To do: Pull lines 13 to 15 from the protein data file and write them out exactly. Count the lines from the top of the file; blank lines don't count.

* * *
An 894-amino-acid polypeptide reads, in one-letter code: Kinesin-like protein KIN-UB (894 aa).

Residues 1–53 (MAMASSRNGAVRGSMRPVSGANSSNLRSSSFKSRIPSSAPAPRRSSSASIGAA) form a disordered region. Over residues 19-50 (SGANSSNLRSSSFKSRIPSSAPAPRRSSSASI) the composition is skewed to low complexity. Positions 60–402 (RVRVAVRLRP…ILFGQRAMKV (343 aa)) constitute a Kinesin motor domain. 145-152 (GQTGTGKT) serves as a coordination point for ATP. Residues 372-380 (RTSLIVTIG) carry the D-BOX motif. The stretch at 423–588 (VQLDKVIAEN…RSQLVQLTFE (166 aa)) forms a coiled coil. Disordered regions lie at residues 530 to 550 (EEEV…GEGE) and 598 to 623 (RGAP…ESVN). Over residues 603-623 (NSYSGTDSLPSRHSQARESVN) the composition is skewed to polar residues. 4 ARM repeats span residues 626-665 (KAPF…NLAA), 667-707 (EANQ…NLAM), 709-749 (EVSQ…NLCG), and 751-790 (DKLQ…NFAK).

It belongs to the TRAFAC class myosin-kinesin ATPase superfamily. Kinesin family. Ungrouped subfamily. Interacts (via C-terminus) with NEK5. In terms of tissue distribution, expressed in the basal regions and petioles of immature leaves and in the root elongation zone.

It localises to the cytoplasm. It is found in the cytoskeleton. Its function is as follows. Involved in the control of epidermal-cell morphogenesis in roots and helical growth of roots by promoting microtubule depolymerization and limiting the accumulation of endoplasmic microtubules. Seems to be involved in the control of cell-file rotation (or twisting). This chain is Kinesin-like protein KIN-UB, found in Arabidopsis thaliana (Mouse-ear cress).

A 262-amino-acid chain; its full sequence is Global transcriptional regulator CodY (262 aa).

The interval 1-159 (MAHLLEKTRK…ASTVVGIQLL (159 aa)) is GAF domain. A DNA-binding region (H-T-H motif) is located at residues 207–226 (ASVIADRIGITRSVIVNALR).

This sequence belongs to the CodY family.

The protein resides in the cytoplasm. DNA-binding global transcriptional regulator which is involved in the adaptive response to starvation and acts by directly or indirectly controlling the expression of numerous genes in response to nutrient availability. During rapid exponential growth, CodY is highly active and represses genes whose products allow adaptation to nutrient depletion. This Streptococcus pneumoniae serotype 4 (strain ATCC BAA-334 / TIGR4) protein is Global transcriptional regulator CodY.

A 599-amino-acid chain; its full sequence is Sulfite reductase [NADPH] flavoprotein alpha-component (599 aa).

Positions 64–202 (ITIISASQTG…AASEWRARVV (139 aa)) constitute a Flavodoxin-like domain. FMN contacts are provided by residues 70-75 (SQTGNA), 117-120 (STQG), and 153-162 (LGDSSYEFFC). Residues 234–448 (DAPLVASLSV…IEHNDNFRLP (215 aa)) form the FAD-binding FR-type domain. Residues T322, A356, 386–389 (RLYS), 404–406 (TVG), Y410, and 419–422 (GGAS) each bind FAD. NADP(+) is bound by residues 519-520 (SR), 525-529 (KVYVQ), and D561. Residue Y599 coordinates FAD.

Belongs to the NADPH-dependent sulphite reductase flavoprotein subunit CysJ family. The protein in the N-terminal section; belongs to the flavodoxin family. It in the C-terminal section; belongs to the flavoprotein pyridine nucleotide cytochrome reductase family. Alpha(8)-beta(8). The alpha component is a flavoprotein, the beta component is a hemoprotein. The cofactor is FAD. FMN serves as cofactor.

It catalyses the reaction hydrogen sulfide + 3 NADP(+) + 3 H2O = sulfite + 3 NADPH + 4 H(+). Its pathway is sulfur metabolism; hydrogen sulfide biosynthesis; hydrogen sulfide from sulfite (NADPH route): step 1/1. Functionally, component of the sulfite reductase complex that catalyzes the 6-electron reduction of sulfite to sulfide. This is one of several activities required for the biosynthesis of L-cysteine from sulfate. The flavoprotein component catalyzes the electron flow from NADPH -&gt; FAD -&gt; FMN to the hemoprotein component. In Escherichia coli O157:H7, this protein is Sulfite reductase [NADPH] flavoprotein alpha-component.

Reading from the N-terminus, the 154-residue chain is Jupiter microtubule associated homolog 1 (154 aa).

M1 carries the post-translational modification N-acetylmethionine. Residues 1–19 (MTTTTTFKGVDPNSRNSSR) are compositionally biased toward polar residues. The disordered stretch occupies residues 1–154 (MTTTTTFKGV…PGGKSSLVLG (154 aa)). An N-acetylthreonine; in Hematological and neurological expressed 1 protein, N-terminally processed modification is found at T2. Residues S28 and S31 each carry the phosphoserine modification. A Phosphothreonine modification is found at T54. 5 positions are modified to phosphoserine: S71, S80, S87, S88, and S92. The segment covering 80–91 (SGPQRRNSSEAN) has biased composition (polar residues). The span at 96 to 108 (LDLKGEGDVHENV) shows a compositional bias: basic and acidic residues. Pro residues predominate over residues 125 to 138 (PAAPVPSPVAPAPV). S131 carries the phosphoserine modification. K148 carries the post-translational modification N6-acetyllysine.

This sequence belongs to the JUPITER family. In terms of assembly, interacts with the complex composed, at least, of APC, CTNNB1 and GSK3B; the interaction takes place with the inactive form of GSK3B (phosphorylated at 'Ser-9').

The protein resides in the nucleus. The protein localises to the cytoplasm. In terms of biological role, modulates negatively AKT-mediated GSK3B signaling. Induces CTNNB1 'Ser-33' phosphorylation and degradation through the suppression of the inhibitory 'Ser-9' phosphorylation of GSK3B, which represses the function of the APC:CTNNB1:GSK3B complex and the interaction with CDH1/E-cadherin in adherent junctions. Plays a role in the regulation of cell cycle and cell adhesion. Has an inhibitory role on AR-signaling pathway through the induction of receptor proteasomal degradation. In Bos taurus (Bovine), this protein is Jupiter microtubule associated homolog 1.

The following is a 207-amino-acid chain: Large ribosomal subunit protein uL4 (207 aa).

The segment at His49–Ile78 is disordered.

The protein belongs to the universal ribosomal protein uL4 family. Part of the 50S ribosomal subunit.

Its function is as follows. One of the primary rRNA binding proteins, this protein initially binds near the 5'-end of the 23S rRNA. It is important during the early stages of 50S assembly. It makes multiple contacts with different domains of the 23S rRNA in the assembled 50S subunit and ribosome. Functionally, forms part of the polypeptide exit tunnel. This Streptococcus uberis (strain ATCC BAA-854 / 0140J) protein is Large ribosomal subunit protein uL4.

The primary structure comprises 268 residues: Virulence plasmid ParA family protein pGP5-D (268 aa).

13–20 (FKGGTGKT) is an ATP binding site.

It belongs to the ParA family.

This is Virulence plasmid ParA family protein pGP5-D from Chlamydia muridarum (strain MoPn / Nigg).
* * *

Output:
Reading from the N-terminus, the 154-residue chain is Jupiter microtubule associated homolog 1 (154 aa).

M1 carries the post-translational modification N-acetylmethionine. Residues 1–19 (MTTTTTFKGVDPNSRNSSR) are compositionally biased toward polar residues. The disordered stretch occupies residues 1–154 (MTTTTTFKGV…PGGKSSLVLG (154 aa)). An N-acetylthreonine; in Hematological and neurological expressed 1 protein, N-terminally processed modification is found at T2. Residues S28 and S31 each carry the phosphoserine modification. A Phosphothreonine modification is found at T54. 5 positions are modified to phosphoserine: S71, S80, S87, S88, and S92. The segment covering 80–91 (SGPQRRNSSEAN) has biased composition (polar residues). The span at 96 to 108 (LDLKGEGDVHENV) shows a compositional bias: basic and acidic residues. Pro residues predominate over residues 125 to 138 (PAAPVPSPVAPAPV). S131 carries the phosphoserine modification. K148 carries the post-translational modification N6-acetyllysine.

This sequence belongs to the JUPITER family. In terms of assembly, interacts with the complex composed, at least, of APC, CTNNB1 and GSK3B; the interaction takes place with the inactive form of GSK3B (phosphorylated at 'Ser-9').